The real draw of this album, admittedly, is the ability to listen to Mazur and Garbarek, two nearly telepathic collaborators, play together in ways that they never get to play together in Garbarek's current new-age ensemble. "Joy Chant" and "Orientales" in particular contain some amazing saxophone work, with Garbarek playing like he hasn't played since his seventies stint with Keith Jarrett's classic European Quartet or at least since his early solo work for ECM. Those two songs are treat to hear, as is "River," on which Garbarek plays some incredible (and, oddly enough for Garbarek, incredibly bluesy) soprano saxophone; on "River," as in all of the collaborative tracks, Mazur creates a colorful rhythmic and melodic backdrop that Garbarek reacts to in the foreground.

Each of the solo percussion tracks, of which my personal favorites are "Creature Walk" and "Bell Painting," follows its own logic. Each song sounds like its title; "Creature Walk" created by a quick, rhythmically complex series of motifs that create the aural equivalent of some sort of small reptile, "Bell Painting" a simple, 55 second long static work of art create by bells as opposed to brush-strokes.

Obviously "Elixir" is not an album for everybody. It is not a straight ahead jazz or fusion album, and it has virtually nothing in common with the work of today's great young innovators (Jason Moran, Vijay Iyer, Lionel Loueke) other than its search for something new in the jazz idiom. In all honesty, it has more in common with the quarter-tonal classical compositions of an artist like Jo Kondo or Lou Harrison than anything by, say, Charlie Parker (with the exception of Garbarek's startling bluesy bop licks on "River"). That said, though, for adventurous listeners who are interested in different approaches to improvisational music (and especially for non-drumset percussionists), "Elixir" is a must-listen.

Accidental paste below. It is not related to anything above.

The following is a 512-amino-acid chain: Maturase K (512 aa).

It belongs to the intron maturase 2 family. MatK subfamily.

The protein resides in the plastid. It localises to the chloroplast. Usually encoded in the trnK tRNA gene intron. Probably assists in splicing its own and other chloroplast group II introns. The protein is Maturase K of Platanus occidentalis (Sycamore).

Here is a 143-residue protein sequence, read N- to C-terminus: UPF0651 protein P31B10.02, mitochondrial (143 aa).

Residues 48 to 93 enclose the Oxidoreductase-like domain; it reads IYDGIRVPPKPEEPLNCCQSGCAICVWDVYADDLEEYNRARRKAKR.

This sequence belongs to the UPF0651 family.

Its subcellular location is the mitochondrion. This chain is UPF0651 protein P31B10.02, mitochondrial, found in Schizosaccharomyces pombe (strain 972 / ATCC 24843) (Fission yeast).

Friday, June 6, 2008

News Round-Up: Vision Festival Kicks off 12th Year, NEA Jazz Masters Announced

I had a major realization the other day while watching a rerun of VH1's "Maxim Hot 100" special on mute (I was listening to Brian Blade's "Seasons of Change" for this blog): I am probably the single biggest jazz nerd on the planet. I wasn't thinking "woah, that girl's hot," or "Dayumn, them Pussycat Dolls be some fine mamas" or whatever a regular red-blooded 18-year-old male watching the VH1 "Maxim Hot 100" special is supposed to think, but instead "where is Gretchen Parlato?! Gretchen Parlato should be on this list!" And she should be. Seriously, I have a friend who once said "Oh yeah, Gretchen Parlato is great. And she has a great voice too," and I don't think I've ever heard him say anything like that about anyone.